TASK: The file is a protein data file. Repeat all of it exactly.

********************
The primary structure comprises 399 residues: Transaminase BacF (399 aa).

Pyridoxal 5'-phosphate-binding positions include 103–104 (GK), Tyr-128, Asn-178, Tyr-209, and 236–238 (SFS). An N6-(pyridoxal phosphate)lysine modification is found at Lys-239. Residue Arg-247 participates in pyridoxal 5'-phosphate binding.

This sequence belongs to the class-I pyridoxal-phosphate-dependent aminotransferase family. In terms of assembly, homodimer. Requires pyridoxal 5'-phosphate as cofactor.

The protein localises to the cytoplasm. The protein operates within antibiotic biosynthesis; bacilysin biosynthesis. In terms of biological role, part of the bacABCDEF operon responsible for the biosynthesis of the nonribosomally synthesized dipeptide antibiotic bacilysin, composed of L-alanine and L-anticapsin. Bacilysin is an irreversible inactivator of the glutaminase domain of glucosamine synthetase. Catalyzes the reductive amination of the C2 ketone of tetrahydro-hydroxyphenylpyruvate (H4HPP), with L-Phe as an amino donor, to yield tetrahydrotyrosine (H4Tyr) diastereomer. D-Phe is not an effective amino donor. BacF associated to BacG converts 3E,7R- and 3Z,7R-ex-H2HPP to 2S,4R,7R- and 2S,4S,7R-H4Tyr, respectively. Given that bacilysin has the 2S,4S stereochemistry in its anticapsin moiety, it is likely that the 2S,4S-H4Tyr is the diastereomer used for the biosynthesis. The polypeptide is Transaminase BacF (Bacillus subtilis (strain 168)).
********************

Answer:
The primary structure comprises 399 residues: Transaminase BacF (399 aa).

Pyridoxal 5'-phosphate-binding positions include 103–104 (GK), Tyr-128, Asn-178, Tyr-209, and 236–238 (SFS). An N6-(pyridoxal phosphate)lysine modification is found at Lys-239. Residue Arg-247 participates in pyridoxal 5'-phosphate binding.

This sequence belongs to the class-I pyridoxal-phosphate-dependent aminotransferase family. In terms of assembly, homodimer. Requires pyridoxal 5'-phosphate as cofactor.

The protein localises to the cytoplasm. The protein operates within antibiotic biosynthesis; bacilysin biosynthesis. In terms of biological role, part of the bacABCDEF operon responsible for the biosynthesis of the nonribosomally synthesized dipeptide antibiotic bacilysin, composed of L-alanine and L-anticapsin. Bacilysin is an irreversible inactivator of the glutaminase domain of glucosamine synthetase. Catalyzes the reductive amination of the C2 ketone of tetrahydro-hydroxyphenylpyruvate (H4HPP), with L-Phe as an amino donor, to yield tetrahydrotyrosine (H4Tyr) diastereomer. D-Phe is not an effective amino donor. BacF associated to BacG converts 3E,7R- and 3Z,7R-ex-H2HPP to 2S,4R,7R- and 2S,4S,7R-H4Tyr, respectively. Given that bacilysin has the 2S,4S stereochemistry in its anticapsin moiety, it is likely that the 2S,4S-H4Tyr is the diastereomer used for the biosynthesis. The polypeptide is Transaminase BacF (Bacillus subtilis (strain 168)).